(5)

Let us now, assume that Q messenger molecules are emitted by the transmitter of the nano-system , then the reception of K messenger molecules in the sensing area of the receiver has Binomial distribution with probability mass function given by:

$P(k)=\left(\begin{array}{l}Q\\ k\end{array}\right)\left(\begin{array}{l}k\\ P\end{array}\right){(1-P)}^{Q-k}$
(6)

As we know, if we choose Q large and p small enough ,then the Eq.(6),can be approximated by a Gaussian distribution $N(\mu ,{\sigma}^{2})$
where $\mu =QP$
and ${\sigma}^{2}=QP(1-P)$
. By combining of the Eqs.(5 ,6 ) , we get the result

$\mu =QP=Q{\displaystyle \underset{{A}_{r}}{\iint}\frac{1}{4\pi Dt}}\mathrm{exp}(-\frac{{(x(t)-\stackrel{\wedge}{x})}^{2}\text{\hspace{0.17em}}+{(y(t)\text{\hspace{0.17em}}-\text{\hspace{0.17em}}\stackrel{\wedge}{y})}^{2}}{4Dt})dxdy$
(7)

Comparing the mean value u in the Eq.(7) with the Eq.(5) ,it is not hard to see that these two quantities are the same ,that is u is the same as the mean number of received messenger molecules . This implies that the received random signal has a probability density function whose mean is the deterministic signal of the Eq.(5).Thus this equality justifies the facts that first, Brownian noise is additive, second signal in Eq.(5) is the response of the molecular channel. Let v(t) be the number of the messenger molecules corrupted by Brownian noise , as shown in Figure 5, to be defined as follows;

$v(t)=s(t)\text{\hspace{0.17em}}+{n}_{b}(t)$
(8)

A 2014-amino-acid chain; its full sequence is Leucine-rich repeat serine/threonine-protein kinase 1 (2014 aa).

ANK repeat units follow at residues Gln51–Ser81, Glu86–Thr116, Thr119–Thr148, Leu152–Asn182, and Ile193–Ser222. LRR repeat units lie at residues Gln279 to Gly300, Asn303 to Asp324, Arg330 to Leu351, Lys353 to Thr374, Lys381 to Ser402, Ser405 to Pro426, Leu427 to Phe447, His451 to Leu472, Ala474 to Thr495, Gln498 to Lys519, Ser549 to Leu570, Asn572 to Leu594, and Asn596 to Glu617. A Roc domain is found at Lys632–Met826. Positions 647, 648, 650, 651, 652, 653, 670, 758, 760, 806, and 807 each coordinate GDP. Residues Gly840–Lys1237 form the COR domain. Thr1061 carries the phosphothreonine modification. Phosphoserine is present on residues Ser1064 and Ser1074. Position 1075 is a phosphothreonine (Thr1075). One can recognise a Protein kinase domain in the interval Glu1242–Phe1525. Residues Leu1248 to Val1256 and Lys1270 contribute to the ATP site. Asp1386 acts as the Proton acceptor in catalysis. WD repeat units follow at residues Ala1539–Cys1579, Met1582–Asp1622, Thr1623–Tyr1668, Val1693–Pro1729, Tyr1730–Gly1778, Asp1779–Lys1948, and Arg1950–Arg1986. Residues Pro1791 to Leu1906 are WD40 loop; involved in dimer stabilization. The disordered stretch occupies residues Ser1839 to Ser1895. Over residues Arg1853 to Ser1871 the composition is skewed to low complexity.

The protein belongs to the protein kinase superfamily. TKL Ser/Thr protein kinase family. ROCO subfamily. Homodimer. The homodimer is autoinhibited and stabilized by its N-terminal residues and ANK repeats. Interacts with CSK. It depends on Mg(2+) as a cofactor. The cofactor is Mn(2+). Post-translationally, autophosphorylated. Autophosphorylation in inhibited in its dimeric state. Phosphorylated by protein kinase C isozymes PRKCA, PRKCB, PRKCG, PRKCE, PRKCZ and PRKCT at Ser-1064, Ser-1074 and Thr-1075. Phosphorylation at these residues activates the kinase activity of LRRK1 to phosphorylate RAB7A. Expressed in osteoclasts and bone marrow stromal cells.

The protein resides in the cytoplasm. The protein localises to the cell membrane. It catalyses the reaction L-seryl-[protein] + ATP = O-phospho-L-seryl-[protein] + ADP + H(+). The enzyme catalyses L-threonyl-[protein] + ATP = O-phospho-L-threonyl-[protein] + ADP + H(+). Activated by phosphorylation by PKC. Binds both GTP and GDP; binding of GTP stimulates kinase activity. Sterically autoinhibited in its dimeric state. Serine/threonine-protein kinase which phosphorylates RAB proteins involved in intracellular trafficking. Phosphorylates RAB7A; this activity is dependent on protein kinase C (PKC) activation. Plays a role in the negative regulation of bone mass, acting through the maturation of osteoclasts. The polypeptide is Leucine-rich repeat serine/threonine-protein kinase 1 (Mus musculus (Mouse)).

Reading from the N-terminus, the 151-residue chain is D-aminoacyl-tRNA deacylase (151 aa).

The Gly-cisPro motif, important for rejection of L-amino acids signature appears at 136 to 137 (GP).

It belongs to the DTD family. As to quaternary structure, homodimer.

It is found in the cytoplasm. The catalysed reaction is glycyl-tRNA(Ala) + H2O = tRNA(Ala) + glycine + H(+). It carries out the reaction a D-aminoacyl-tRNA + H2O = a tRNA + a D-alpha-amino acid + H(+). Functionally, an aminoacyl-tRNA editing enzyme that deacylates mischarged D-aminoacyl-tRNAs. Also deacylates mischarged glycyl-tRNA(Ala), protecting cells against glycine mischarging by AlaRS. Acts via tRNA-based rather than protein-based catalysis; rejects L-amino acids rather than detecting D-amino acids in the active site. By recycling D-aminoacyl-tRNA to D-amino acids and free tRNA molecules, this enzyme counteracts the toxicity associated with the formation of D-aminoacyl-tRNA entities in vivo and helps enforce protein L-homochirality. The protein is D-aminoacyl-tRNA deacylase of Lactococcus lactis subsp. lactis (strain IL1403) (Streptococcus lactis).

then, v(t) has Gaussian distribution of mean s(t) and variance QP(1-P), that is N(s(t),QP(1-P)). So, v(t)-s(t)=n_{b}_{( }(t) has distribution of N(0,p(1-p)). Now if we assume p<<1, then we can say that 1-p~1 and only then the $\mathrm{var}({n}_{b})={\sigma}^{2}{}_{nb}\approx QP$. We also Know that QP=E(S(t)) and thus ${n}_{b}(t)=(\sqrt{s(t)})N(0,1)$
, which implies that Brownian noise follows a zero mean Gaussian process with variance equal to the mean number of received molecules in the sensing area. To investigate the statistical properties of the Brownian noise we want to compute the autocorrelation function of the Brownian noise, that is R_{nb }(t_{1 },t_{2 }). Since the probability density function of the Brownian noise is derived through the probability density function of v(t), lets compute the second order density function of v(t). Using the chain rule of probability,

${P}_{V}({v}_{1},{v}_{2})=P({v}_{2}|{v}_{1})P({v}_{1})=P({v}_{1}|{v}_{2})P({v}_{2})$
(9)

with v_{i }=v(t_{i }) for i=1,2. According to Eq.(6) v_{i} is a binomial random variable with parameters Q,P, B(Q,P) , with p_{1} being the probability of Q messenger molecules at the receiving area at time t_{1}. The same argument is true for the v(t_{2})=v_{2}. But p(V_{2}/V_{1}) ,the probability of having v_{2} molecules at the receiving area at time t_{2} given that v_{1} molecules have been transmitted at time t_{1} where t_{1}<t_{2}, we then can write.